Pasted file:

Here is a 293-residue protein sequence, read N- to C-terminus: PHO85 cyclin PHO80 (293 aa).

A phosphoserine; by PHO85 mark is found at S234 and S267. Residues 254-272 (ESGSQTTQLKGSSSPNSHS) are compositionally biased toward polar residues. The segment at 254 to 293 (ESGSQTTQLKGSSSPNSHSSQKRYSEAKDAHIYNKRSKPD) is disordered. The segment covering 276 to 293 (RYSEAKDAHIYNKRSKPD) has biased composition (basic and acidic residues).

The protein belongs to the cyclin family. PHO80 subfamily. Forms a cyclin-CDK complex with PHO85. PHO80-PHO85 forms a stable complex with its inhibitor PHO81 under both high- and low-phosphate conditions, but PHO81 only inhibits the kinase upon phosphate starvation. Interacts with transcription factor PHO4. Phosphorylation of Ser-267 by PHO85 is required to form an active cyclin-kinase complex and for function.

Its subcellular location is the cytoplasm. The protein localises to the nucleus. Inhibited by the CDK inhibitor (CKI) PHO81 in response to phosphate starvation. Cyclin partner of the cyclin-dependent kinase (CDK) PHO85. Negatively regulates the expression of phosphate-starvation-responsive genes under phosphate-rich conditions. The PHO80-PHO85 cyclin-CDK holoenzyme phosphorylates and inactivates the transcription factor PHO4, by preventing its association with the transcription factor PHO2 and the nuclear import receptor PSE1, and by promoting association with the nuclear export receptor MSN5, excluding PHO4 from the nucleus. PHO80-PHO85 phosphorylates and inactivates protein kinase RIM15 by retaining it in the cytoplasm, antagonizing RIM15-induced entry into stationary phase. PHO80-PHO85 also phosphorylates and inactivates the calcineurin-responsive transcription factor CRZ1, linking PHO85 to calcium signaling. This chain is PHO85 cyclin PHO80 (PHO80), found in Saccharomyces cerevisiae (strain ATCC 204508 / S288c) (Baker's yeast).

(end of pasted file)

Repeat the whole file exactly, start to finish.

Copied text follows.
Here is a 293-residue protein sequence, read N- to C-terminus: PHO85 cyclin PHO80 (293 aa).

A phosphoserine; by PHO85 mark is found at S234 and S267. Residues 254-272 (ESGSQTTQLKGSSSPNSHS) are compositionally biased toward polar residues. The segment at 254 to 293 (ESGSQTTQLKGSSSPNSHSSQKRYSEAKDAHIYNKRSKPD) is disordered. The segment covering 276 to 293 (RYSEAKDAHIYNKRSKPD) has biased composition (basic and acidic residues).

The protein belongs to the cyclin family. PHO80 subfamily. Forms a cyclin-CDK complex with PHO85. PHO80-PHO85 forms a stable complex with its inhibitor PHO81 under both high- and low-phosphate conditions, but PHO81 only inhibits the kinase upon phosphate starvation. Interacts with transcription factor PHO4. Phosphorylation of Ser-267 by PHO85 is required to form an active cyclin-kinase complex and for function.

Its subcellular location is the cytoplasm. The protein localises to the nucleus. Inhibited by the CDK inhibitor (CKI) PHO81 in response to phosphate starvation. Cyclin partner of the cyclin-dependent kinase (CDK) PHO85. Negatively regulates the expression of phosphate-starvation-responsive genes under phosphate-rich conditions. The PHO80-PHO85 cyclin-CDK holoenzyme phosphorylates and inactivates the transcription factor PHO4, by preventing its association with the transcription factor PHO2 and the nuclear import receptor PSE1, and by promoting association with the nuclear export receptor MSN5, excluding PHO4 from the nucleus. PHO80-PHO85 phosphorylates and inactivates protein kinase RIM15 by retaining it in the cytoplasm, antagonizing RIM15-induced entry into stationary phase. PHO80-PHO85 also phosphorylates and inactivates the calcineurin-responsive transcription factor CRZ1, linking PHO85 to calcium signaling. This chain is PHO85 cyclin PHO80 (PHO80), found in Saccharomyces cerevisiae (strain ATCC 204508 / S288c) (Baker's yeast).